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Should You Take Ashwagandha For Your Thyroid?

Ashwagandha can be beneficial in treating subclinical hypothyroidism.
Should You Take Ashwagandha For Your Thyroid?
Written by
Medically Reviewed by:
, last updated: 
November 19, 2021
Medically Reviewed by:
Last updated:
November 19, 2021

In this article: 


What is ashwagandha?


Ashwagandha root extract (Withania somnifera) is an ancient medicinal herb with proven scientific health benefits. It is commonly known as "Indian Winter Cherry" or "Indian Ginseng" and is part of the nightshade family. Ashwagandha comes from a shrub that originates from India and Northern Africa. It is a remedy that has given to people of all ages for millennia and is said to have youthful physical and mental properties and boosts happiness. 

 

Indian Ayurvedic medicine highly revers this Ayurvedic herb for its stress-relieving properties. Indeed, it is considered an adaptogen, which means that it helps your body manage different forms of stress. The withanolides, which are naturally occurring steroids found in ashwagandha, may inhibit tumors, decrease inflammation, and ward off Alzheimer's disease. 

 

There is some evidence that the benefits of ashwagandha may include:

 

  • May stimulate the immune system

 

Because numerous benefits come from taking ashwagandha, more research will help us understand the extent of how much benefit derives from this herb.

 

What does ashwagandha do for the thyroid?

 

The thyroid gland is certainly not excluded from the effects of ashwagandha. Studies have found that ashwagandha can lead to significant improvements in thyroid levels. One human study concluded that people with subclinical hypothyroidism who were treated daily with 600mg of ashwagandha root extract improved serum TSH T3, and T4 levels significantly compared to placebo group.

 

One way that ashwagandha might raise thyroid hormone levels is through its ability to lower cortisol levels. Because ashwagandha is an adaptogenic herb, it stimulates the endocrine system to ward off chronic stress, which in turn can stimulate thyroid hormone production. 

 

The many health benefits of ashwagandha can specifically address some of the common symptoms of hypothyroidism. For example, ashwagandha may help improve depression, brain fog, fatigue, muscle weakness, impaired memory, and elevated cholesterol levels in people with hypothyroidism. 

 

There is debate over whether or not people with Hashimoto's should use ashwagandha. Because ashwagandha supplements are found to boost the immune system, it may worsen the autoimmune attack on the thyroid gland. However, this herb also has anti-inflammatory properties, which may help repair the thyroid gland in people with Hashimoto's. If you have Hashimoto's, it is best to talk with your healthcare provider about whether or not ashwagandha is right for you.

Ashwagandha

$24 for a 2 month supply

Ashwagandha is an ancient medicinal herb and adaptogen. Research shows that adaptogens do as their name suggests; they help the body adapt to environmental stressors and enhance the body's resilience.
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300 mg in each capsule

    

How to use ashwagandha

 

Ashwagandha is traditionally prepared in a finely sieved powder form and added to water, ghee (which is clarified butter), or honey. This supplement is commonly available in 300 mg capsules or tablets. It can also be found in thyroid-targeting multivitamins.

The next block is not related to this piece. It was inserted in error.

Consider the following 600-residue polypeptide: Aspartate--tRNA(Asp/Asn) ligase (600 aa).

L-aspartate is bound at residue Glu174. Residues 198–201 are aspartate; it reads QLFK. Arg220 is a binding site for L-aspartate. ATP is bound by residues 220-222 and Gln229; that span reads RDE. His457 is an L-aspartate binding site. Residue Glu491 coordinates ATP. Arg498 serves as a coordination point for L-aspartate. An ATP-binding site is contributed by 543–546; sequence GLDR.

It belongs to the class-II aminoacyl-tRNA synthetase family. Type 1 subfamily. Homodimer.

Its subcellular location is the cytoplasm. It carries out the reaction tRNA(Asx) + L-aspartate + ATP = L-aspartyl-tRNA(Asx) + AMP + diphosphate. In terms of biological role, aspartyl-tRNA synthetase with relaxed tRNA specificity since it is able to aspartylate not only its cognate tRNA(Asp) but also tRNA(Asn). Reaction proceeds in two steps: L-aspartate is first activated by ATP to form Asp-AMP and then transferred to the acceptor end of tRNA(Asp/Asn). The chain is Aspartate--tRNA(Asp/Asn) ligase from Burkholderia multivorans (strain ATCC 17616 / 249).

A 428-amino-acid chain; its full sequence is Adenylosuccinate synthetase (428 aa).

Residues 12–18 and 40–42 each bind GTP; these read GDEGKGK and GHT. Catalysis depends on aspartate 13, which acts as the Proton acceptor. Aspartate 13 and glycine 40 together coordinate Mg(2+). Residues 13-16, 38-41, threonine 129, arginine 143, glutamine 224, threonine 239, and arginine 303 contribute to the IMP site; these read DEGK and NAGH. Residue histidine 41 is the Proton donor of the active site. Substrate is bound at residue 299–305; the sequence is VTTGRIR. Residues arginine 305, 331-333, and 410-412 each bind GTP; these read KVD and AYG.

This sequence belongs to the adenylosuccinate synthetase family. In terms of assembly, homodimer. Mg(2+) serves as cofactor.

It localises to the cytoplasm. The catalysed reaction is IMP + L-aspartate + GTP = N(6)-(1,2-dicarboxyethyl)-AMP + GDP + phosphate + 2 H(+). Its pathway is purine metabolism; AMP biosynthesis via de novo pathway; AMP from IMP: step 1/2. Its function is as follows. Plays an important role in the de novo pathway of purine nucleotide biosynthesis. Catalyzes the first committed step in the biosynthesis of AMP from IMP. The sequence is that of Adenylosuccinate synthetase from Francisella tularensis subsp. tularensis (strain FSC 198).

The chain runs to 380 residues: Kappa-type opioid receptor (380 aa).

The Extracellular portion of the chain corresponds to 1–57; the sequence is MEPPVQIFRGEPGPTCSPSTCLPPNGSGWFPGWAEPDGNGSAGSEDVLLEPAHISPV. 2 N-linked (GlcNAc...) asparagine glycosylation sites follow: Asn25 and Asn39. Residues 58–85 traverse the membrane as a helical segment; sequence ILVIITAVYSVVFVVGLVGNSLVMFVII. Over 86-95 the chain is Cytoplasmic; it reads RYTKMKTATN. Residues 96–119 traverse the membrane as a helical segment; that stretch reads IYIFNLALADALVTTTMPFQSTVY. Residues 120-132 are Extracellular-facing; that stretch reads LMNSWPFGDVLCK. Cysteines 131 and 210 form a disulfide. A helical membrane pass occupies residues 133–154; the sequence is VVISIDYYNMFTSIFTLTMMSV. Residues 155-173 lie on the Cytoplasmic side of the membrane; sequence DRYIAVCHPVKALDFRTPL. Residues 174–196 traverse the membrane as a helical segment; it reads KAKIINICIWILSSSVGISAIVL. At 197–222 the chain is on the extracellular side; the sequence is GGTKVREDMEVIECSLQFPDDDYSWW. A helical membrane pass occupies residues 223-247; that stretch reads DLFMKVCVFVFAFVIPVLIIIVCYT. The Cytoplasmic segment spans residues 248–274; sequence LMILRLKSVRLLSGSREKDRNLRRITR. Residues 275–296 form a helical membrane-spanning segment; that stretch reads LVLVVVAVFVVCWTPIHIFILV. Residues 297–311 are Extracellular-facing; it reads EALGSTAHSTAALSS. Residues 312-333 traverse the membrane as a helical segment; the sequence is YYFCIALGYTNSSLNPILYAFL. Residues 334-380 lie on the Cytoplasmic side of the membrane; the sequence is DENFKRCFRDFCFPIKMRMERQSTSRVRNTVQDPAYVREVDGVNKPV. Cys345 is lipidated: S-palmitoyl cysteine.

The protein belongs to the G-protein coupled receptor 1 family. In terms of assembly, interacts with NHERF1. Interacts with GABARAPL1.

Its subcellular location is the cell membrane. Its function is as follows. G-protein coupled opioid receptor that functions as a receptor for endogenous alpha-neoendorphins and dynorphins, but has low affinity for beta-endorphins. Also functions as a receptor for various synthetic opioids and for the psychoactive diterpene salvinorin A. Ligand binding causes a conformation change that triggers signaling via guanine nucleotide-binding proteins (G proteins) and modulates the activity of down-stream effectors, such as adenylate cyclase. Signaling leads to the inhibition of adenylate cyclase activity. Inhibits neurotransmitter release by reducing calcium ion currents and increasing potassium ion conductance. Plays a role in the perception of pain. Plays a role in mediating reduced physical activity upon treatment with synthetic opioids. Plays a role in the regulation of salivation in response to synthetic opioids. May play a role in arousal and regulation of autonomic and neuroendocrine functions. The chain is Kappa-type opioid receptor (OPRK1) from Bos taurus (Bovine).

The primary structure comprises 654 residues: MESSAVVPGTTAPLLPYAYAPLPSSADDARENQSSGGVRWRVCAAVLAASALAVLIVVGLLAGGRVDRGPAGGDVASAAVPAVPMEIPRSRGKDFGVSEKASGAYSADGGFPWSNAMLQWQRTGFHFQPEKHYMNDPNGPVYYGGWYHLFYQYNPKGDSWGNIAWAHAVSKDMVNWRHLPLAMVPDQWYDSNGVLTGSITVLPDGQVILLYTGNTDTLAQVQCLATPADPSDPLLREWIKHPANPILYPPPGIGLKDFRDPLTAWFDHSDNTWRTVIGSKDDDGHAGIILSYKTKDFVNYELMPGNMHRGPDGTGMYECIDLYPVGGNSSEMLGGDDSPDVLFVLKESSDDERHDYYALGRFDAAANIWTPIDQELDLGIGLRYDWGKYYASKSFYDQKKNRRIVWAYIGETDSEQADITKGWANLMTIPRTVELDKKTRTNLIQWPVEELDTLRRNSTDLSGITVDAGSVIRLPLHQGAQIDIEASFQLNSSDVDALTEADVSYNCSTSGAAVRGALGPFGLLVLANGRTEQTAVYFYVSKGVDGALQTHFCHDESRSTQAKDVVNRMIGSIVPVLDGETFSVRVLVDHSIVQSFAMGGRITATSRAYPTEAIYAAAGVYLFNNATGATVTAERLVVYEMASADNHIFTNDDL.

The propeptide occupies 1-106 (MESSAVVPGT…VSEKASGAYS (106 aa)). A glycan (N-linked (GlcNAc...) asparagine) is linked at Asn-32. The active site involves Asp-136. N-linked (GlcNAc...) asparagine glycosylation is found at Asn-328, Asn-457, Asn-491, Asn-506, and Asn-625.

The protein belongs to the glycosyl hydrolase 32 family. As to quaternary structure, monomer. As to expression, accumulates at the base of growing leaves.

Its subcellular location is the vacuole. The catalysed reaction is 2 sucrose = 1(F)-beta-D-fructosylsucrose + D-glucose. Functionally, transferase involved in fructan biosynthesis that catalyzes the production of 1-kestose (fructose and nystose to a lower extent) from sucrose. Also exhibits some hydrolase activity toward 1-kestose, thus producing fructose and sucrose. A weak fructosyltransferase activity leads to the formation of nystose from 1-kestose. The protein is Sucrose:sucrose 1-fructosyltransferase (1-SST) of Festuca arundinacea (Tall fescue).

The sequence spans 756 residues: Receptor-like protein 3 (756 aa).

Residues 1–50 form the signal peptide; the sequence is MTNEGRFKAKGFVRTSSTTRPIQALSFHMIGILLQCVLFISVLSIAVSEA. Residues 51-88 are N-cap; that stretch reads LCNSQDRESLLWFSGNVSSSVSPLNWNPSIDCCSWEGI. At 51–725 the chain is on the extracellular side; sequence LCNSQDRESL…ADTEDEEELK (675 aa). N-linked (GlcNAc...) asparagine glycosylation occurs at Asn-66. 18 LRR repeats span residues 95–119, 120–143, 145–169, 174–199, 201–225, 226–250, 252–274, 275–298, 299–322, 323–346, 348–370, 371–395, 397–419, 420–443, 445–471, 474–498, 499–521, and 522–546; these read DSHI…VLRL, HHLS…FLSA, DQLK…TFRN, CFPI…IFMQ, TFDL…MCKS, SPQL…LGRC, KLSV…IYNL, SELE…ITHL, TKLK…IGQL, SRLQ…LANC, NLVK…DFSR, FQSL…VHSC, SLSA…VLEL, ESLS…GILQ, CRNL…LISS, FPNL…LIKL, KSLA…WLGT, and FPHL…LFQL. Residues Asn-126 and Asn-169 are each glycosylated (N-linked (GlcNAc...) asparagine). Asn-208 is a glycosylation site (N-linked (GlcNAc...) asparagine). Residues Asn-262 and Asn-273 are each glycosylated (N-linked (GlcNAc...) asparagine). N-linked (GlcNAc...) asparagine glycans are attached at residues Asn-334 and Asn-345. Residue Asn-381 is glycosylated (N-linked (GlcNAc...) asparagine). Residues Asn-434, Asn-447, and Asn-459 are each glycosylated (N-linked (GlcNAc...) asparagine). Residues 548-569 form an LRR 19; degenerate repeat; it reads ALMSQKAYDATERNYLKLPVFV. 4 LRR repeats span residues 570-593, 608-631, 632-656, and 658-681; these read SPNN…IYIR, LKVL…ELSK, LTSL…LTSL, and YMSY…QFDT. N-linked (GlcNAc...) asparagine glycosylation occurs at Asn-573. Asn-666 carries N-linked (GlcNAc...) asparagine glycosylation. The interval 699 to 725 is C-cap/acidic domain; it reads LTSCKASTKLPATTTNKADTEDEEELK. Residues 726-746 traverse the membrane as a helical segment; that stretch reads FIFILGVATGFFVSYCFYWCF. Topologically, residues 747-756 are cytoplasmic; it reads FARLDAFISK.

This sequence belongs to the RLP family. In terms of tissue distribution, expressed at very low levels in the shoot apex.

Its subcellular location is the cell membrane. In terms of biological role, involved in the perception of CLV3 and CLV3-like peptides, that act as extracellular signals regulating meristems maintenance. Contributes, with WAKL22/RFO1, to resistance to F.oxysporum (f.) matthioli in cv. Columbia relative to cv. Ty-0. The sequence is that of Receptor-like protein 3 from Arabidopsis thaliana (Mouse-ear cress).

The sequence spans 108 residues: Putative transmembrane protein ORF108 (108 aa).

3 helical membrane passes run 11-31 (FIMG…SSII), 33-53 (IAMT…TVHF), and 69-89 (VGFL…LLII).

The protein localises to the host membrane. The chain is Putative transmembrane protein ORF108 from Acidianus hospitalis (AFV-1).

Typical dosing of ashwagandha is two capsules (600 mg) twice daily, ingested after meals. Some people also take ashwagandha powder and add it to water, smoothies, or yogurt. Ashwagandha can even be prepared as an herbal tea. 

 

It is important to note that there is no data available that suggests that a person can have toxicity for taking too much ashwagandha. Nonetheless, people with hyperthyroidism should avoid ashwagandha entirely to prevent thyrotoxicity unless their thyroid doctor recommends it. 

 

Safety and side effects of using ashwagandha

 

Ashwagandha is considered a safe herbal supplement for most people to take. However, people with hyperthyroidism and women who are pregnant or breastfeeding should avoid ashwagandha. Because ashwagandha can boost the immune system, people with autoimmune conditions, including Hashimoto's, should check with their doctor first before taking this supplement. Furthermore, people taking certain medications, including diabetic medication and thyroid medication, should check with their doctor before supplementing with ashwagandha. 

 

When taken in appropriate doses, there are few side effects associated with ashwagandha. Some people may develop some gastric upset, including nausea, vomiting, and diarrhea. If you develop any of these side effects, stop using ashwagandha. 

A note from Paloma Health

Larger-scale studies are necessary to determine the efficacy of ashwagandha in treating hypothyroidism and even Hashimoto's disease. Therefore, do not stop taking your thyroid medication in place of ashwagandha. If you're interested in taking ashwagandha to help improve your thyroid function, talk with your healthcare provider about the best strategy for you.

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Katie Wilkinson

Katie Wilkinson is the Head of Content and Community at Paloma Health. She is passionate about the intersection of healthcare and technology. Living with an autoimmune condition and having been let down by the traditional healthcare system, Katie has a personal and professional interest in improving patient access to better care.

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